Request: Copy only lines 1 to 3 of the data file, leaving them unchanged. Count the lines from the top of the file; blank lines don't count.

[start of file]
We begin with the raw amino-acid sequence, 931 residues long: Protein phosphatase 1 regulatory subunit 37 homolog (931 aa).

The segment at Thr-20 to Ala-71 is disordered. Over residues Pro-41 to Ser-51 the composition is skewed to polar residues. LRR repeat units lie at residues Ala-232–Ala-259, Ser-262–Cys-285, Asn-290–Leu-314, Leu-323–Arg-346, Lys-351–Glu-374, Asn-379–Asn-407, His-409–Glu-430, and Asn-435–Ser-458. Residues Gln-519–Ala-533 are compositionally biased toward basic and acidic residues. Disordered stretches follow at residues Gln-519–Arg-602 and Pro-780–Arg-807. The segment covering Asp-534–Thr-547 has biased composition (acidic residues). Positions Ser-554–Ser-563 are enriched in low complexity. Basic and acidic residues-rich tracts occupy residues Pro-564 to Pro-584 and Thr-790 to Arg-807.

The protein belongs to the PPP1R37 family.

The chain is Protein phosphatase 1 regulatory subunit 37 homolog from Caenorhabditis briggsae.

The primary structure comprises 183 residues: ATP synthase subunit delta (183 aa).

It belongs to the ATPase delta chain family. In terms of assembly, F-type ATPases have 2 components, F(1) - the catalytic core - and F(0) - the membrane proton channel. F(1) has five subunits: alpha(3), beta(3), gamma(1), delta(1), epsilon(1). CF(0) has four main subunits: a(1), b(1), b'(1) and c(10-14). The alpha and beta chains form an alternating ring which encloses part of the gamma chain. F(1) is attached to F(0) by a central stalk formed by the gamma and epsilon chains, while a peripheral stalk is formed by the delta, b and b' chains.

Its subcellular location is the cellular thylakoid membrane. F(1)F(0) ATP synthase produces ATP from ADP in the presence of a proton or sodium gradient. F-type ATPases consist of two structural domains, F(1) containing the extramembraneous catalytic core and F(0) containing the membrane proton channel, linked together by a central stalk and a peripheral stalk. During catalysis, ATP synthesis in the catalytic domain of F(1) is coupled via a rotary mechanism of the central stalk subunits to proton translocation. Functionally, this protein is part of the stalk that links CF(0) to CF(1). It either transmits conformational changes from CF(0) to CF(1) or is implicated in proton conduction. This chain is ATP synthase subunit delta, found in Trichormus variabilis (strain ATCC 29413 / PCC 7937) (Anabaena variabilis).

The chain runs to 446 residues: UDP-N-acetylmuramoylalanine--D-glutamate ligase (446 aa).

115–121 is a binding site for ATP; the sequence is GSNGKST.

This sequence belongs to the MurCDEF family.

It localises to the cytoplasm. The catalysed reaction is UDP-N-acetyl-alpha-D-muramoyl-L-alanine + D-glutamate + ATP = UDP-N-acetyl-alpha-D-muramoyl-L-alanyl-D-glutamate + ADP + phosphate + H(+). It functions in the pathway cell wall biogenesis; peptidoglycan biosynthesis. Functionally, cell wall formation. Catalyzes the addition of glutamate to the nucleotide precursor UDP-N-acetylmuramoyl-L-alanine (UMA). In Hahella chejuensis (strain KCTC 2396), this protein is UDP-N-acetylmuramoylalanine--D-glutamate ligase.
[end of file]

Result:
We begin with the raw amino-acid sequence, 931 residues long: Protein phosphatase 1 regulatory subunit 37 homolog (931 aa).

The segment at Thr-20 to Ala-71 is disordered. Over residues Pro-41 to Ser-51 the composition is skewed to polar residues. LRR repeat units lie at residues Ala-232–Ala-259, Ser-262–Cys-285, Asn-290–Leu-314, Leu-323–Arg-346, Lys-351–Glu-374, Asn-379–Asn-407, His-409–Glu-430, and Asn-435–Ser-458. Residues Gln-519–Ala-533 are compositionally biased toward basic and acidic residues. Disordered stretches follow at residues Gln-519–Arg-602 and Pro-780–Arg-807. The segment covering Asp-534–Thr-547 has biased composition (acidic residues). Positions Ser-554–Ser-563 are enriched in low complexity. Basic and acidic residues-rich tracts occupy residues Pro-564 to Pro-584 and Thr-790 to Arg-807.

The protein belongs to the PPP1R37 family.